Even if ingredients aren’t limited or banned by regulatory bodies, mother nature has her own way of necessitating changes. She sometimes naturally leaves the perfume industry in short supply of crucial ingredients.

Some ingredients are becoming extinct meaning their rarity hikes their prices beyond affordability. Perfume makers are left with no alternative but to replace ingredients that would simply make the fragrance unaffordable.

Ambergris is a classic example of a perfume ingredient that costs the Earth. It is very effective as an agent that fixes fragrance to our skin, making it last longer. Ambergris only forms in the intestines of sperm whales and pygmy sperm whales and then only in a very few of them.

Ambergris’ purpose is to trap indigestible items from the Whale’s diet, such as squid beaks. If and when it is expelled (through their rectum), Ambergris floats around in the ocean, sometimes for years, until it is washed up on to beaches. As it’s so rare, it costs a small fortune – in excess of $10,000 per pound.

When a different aroma isn’t caused by reformulation

Many fragrances contain natural ingredients and the scent of these cannot always be guaranteed to be exactly the same all the time. There will be subtle differences.

When a batch of fragrance is produced and bottled, the scent of every bottle should be the same. However, the next batch may vary ever so slightly because of subtle differences in the aromas of the perfume oils.

Quality control should ensure that perfume from one batch to the next smells virtually the same as, obviously, consistency is expected from its purchasers.

If you are regularly using a fragrance you probably won’t notice any difference from batch to batch but if you stop using it for a couple of years then go back to it you might think it has changed quite a bit and even suspect it has been reformulated.

Famous reformulations

1. Chanel N⁰ 5

Image of Chanel No 5 and box

Chanel N⁰ 5 has been around since 1921. It was reformulated in 2012 as soon as there was talk of banning the use of oakmoss. It has also incorporated changes to appeal to the preferences of a new audience who will hopefully grow with it. Many fragrance wearers today are too young to have experienced the aroma of the original Chanel N⁰ 5. I first tried it in the 1980s and today’s formulation really isn’t that different.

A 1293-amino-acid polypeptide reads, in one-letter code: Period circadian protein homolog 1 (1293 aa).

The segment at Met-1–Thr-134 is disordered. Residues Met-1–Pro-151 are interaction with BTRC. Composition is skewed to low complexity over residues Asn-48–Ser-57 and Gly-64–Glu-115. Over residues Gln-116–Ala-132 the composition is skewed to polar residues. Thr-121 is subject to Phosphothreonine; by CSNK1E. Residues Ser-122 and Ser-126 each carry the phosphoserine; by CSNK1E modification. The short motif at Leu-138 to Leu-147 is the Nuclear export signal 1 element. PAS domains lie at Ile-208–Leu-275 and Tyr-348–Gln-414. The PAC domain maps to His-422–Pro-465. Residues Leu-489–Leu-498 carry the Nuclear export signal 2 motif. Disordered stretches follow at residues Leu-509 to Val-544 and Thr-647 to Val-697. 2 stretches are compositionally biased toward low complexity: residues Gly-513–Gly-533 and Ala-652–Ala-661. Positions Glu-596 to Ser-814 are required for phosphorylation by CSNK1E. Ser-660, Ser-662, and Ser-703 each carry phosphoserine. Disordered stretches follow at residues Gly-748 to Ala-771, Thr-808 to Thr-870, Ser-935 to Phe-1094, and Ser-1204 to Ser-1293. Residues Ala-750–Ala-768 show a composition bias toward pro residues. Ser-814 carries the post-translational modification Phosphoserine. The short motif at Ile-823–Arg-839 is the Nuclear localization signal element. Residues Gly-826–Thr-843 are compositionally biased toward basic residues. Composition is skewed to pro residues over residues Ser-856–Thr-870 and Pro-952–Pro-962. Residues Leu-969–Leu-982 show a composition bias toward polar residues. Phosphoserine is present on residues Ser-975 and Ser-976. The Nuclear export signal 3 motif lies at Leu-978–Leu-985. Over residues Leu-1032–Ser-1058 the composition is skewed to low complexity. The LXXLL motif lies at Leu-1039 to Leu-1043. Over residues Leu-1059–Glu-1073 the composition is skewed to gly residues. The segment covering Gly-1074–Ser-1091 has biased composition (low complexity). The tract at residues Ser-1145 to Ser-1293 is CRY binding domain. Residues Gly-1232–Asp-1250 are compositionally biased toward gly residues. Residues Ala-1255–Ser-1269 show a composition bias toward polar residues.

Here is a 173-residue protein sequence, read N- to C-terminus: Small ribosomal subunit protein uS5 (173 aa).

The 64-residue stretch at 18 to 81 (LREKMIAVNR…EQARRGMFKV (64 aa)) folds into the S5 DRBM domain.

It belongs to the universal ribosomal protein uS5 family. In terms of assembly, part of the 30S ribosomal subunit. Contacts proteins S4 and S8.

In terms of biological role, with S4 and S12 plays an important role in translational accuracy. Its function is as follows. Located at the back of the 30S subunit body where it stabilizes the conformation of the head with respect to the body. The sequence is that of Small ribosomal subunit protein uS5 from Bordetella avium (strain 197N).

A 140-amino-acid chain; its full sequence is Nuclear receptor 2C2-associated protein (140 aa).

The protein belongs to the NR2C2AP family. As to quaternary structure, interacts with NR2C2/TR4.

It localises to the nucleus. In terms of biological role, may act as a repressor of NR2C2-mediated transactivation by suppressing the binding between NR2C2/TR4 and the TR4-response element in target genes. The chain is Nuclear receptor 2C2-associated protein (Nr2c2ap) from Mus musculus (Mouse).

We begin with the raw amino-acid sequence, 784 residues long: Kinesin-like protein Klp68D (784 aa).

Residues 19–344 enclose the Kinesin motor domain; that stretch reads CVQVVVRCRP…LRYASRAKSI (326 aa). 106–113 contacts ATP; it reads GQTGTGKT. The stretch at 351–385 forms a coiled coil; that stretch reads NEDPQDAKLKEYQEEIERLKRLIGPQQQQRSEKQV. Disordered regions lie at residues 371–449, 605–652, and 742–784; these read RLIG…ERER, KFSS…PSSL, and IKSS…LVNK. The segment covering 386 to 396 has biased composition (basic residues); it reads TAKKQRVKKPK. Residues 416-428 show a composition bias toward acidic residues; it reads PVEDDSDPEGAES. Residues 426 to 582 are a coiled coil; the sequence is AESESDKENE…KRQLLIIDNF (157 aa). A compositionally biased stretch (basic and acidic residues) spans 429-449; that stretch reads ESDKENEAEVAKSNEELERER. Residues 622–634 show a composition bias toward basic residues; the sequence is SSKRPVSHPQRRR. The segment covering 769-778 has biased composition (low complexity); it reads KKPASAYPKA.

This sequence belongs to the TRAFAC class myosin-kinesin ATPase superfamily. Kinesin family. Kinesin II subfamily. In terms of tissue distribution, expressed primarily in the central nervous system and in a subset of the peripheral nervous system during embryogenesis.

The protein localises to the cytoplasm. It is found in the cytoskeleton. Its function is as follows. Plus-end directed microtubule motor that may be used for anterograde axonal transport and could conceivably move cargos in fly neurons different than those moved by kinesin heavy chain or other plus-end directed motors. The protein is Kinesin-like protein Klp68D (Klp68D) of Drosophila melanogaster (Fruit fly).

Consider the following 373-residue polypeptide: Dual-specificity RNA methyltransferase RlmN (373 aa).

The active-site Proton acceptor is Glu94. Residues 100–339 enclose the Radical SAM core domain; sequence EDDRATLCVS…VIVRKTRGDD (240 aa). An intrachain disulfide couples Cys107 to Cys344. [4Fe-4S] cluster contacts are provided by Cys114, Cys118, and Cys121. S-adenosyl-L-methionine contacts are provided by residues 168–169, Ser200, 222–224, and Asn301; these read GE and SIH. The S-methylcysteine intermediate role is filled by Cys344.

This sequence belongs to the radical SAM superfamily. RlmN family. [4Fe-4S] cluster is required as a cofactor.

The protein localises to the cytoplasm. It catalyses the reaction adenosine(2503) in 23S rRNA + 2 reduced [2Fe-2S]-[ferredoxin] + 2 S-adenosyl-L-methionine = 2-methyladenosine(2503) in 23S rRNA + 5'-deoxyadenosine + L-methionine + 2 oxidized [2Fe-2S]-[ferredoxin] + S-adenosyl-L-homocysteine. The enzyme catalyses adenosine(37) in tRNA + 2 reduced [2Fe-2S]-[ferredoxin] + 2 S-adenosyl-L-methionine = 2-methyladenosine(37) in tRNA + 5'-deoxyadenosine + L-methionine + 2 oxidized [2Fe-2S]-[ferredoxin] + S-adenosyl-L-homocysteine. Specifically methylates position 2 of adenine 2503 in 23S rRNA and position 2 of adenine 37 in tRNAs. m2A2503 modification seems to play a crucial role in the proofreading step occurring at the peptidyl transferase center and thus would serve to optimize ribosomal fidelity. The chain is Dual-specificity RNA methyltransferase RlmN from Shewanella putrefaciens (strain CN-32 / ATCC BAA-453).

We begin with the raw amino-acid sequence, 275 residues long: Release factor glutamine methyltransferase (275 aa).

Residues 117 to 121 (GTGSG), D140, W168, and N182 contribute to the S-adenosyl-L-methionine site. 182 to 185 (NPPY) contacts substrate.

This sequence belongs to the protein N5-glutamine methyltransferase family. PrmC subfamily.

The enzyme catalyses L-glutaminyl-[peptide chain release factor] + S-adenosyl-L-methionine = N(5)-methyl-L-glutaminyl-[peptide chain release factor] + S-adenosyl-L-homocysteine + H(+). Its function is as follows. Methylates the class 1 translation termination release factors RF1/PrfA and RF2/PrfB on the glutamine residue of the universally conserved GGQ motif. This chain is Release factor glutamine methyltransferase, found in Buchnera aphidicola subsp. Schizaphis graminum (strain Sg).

2. Oscar by Oscar de la Renta

Image of Oscar de la Renta

Oscar by Oscar de la Renta came out in 1977. My friend’s mom wore this in the 1980s and I loved it. At the time I didn’t realize it was the combination of lavender, rosemary, and carnation, with sweet, powdery, musky base notes that made it so irresistible. I bought a bottle the moment I could afford it.

Today’s version of Oscar is definitely different from that late 1980s scent I bought but it’s still a beautiful fragrance.

3. L’Eau D’Issey by Issey Miyake

Image of L'Eau D'Issey

L’Eau D’Issey came out in 1992. I first experienced it in 1998. It has since been reformulated and there are mixed reviews from fans. Some say it is not the same and some say it doesn’t last so long on their skin. The bottle pictured above was bought about a year ago by my hubby and we both think its scent is as great as always and it seems to last as long too.

4. Angel by Thierry Mugler

Image of Angel by Thierry Mugler

Thierry Mugler Angel hit the perfume shelves in 1992 and became my mom’s new favorite. We still have a couple of bottles as pictured above. It has undergone a reformulation related to the oakmoss crisis but still smells the same to us.

5. Aramis by Estee Lauder

Image of Aramis

Aramis appeared in 1964 and is still around now. The reformulated version has less clove and the oakmoss has been toned down. It’s still a gorgeous fragrance.


There’s always a reason behind the reformulation of a fragrance but it’s not something a perfume maker usually discloses. Many fragrances have been reformulated over the years without us even knowing.

If your favorite fragrance changes and you don’t like it, move on – there’s not a lot else you can do and there’s definitely no point in sulking about it. The best thing you can do is get over it and have fun deciding on a new one.

Most of the time reformulated fragrances still have great aromas and continue to be as popular as ever.

Jane Pettitt

Hi, I'm Jane. I've had a passion for perfume since the age of 18. Purelyfragrance.com answers popular fragrance-related questions and contains guides to all sorts of perfumes, colognes, and fragrances for men and women. I write at home surrounded by cats (we have 4 at the moment) and also blog about these and other pets on petskb.com.

Recent Posts